Ph.D., Princeton University, 2016
Yossi Harpaz is an Assistant Professor of Sociology at Tel-Aviv University. His research deals with contemporary changes in the institution of citizenship and their impact on global inequality and national identity. Harpaz uses a range of data and methods – original statistics, interviews and comparative-historical analysis – to explore the growth of a new relation to national membership. This emergent understanding diverges from the traditional view of citizenship as a binding, exclusive tie to a specific nation-state. Growing numbers of people experience citizenship as a global resource that has practical value outside the granting country’s borders – for example, as an insurance policy or a premium passport. This perspective decouples citizenship from its connection to a specific country and focuses instead on its function as a position within a global hierarchy. This trend represents a commodification of citizenship that challenges some basic assumptions about immigration, nationalism, globalization and inequality.
In his dissertation, Harpaz examined a global phenomenon that he calls compensatory citizenship: the move by millions from around the world to acquire a second citizenship from a Western country by drawing on their ancestry, ethnicity or immigration history. Harpaz focused on three study cases: EU dual citizenship in Israel, Hungarian (EU) dual citizenship in Serbia and U.S. dual citizenship in Mexico. In all three cases, elite groups are responding to the legitimation of dual citizenship by converting pre-existing advantages (such as European ancestry or economic capital) into a new global resource: Western or EU passports. The dissertation has won the 2017 Maria Baganha dissertation award. Harpaz is currently writing a book manuscript based on the dissertation, titled “Compensatory Citizenship: Dual Nationality and the Rise of the Sovereign Individual”.
Harpaz’s current research continues to develop these questions and explore the changing role of citizenship in a globalizing world. In a forthcoming paper, he develops a model of the hierarchy of citizenship value and demonstrate how different positions within that global hierarchy shape individuals’ relation to the possibility of acquiring dual citizenship. This paper will be published in the context of a forthcoming special issue of the Journal of Ethnic and Migration Studies that Harpaz is guest-editing (with Pablo Mateos), which deals with the global shift towards strategic and instrumental citizenship. In another ongoing project, he develops a theoretical framework that analyzes border crossings as a social site where individuals experience their position within a global hierarchy. From this perspective, the passport becomes a status symbol for travelers who engage in “conspicuous mobility”.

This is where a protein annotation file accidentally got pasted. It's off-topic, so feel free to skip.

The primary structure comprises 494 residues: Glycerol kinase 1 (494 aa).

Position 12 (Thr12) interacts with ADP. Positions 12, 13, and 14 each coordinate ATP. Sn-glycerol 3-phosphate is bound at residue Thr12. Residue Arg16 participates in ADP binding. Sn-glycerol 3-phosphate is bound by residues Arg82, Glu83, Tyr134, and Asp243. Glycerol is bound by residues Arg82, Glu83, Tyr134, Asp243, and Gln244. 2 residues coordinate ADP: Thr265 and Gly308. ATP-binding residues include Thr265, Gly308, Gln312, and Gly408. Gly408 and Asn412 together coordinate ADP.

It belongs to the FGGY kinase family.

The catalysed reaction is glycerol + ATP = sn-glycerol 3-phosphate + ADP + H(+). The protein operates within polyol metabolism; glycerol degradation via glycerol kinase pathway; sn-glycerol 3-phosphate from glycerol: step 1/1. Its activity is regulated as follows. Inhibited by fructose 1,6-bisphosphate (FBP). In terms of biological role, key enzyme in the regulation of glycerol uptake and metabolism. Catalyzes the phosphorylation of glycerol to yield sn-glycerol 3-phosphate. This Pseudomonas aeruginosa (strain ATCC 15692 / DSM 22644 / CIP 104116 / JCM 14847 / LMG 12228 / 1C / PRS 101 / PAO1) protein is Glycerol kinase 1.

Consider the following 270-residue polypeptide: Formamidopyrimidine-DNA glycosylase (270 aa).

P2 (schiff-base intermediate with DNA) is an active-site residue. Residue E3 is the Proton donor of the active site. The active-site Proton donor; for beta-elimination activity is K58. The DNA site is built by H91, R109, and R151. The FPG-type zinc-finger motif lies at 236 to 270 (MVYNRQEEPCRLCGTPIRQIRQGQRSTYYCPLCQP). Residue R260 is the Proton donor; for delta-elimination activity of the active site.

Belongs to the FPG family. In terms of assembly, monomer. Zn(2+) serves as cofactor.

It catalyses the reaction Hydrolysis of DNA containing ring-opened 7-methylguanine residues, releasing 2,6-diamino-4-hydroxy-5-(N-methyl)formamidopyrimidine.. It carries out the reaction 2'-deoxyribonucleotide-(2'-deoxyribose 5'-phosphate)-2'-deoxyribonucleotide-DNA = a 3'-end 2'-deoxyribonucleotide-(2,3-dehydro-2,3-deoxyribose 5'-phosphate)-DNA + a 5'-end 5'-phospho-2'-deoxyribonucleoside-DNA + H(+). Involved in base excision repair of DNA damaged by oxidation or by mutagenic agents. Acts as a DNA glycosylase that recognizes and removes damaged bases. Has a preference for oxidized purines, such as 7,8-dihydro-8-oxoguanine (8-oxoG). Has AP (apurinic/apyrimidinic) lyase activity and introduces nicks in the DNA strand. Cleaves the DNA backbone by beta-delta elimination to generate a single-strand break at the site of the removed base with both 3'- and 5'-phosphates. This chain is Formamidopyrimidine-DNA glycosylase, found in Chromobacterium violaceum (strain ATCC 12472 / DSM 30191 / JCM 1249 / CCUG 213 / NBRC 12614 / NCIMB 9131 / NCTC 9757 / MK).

Dr. Yossi Harpaz
Ph.D., Princeton University, 2016
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Globalization, Political Sociology, Immigration, Nationalism, Ethnicity, Culture, Social Theory, Historical-Comparative Sociology
Harpaz, Yossi and Pablo Mateos. Forthcoming. “Introduction: Strategic Citizenship: Negotiating Membership in the Age of Dual Nationality”. Forthcoming in the Journal of Ethnic and Migration Studies.
Harpaz, Yossi. Forthcoming. “Compensatory Citizenship: Dual Nationality as a Strategy of Global Upward Mobility”. Forthcoming in the Journal of Ethnic and Migration Studies.
Harpaz, Yossi. 2015. “Ancestry into Opportunity: How Global Inequality Drives Demand for Non-Resident European Union Citizenship”. Journal of Ethnic and Migration Studies, Vol. 31, Issue 13, pp. 2081-2104.
Harpaz, Yossi. 2013. “Rooted Cosmopolitans: Israelis with a European Passport – History, Property, Identity”. International Migration Review, Vol. 47 No. 1 (Spring 2013), pp. 166-206.
"'ישראלים עם אופציה': הביקוש לדרכון אירופאי בישראל – אזרחות כפולה כירושה משפחתית וסמל סטטוס". הרפז, יוסי. 2012. עמ' 626-655, 3-4, 38, מגמות
* Introduction to Sociology
* The Nation-State in the Age of Globalization
* Israeli Society
* Introduction to Cultural Anthropology
* Citizenship and Civil Society (graduate-level)